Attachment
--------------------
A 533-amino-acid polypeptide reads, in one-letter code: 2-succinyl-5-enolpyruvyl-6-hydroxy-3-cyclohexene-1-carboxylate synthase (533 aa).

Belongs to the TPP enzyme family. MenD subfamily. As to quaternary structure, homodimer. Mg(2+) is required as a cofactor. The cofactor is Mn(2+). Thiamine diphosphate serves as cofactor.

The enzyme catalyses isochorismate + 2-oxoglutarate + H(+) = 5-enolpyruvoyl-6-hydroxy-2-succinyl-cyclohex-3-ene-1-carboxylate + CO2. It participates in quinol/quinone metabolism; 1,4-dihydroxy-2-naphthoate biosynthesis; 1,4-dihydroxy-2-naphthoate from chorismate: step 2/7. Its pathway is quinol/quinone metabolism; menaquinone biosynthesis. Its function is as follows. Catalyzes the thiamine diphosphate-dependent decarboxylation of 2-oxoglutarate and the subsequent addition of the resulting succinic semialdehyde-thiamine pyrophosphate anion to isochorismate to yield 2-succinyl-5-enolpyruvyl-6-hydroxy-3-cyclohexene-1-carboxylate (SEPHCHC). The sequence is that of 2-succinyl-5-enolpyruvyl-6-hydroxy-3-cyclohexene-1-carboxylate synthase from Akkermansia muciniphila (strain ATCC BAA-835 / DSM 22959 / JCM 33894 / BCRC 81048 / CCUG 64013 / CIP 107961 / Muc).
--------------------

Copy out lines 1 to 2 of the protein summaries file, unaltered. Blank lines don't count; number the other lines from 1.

A 533-amino-acid polypeptide reads, in one-letter code: 2-succinyl-5-enolpyruvyl-6-hydroxy-3-cyclohexene-1-carboxylate synthase (533 aa).

Belongs to the TPP enzyme family. MenD subfamily. As to quaternary structure, homodimer. Mg(2+) is required as a cofactor. The cofactor is Mn(2+). Thiamine diphosphate serves as cofactor.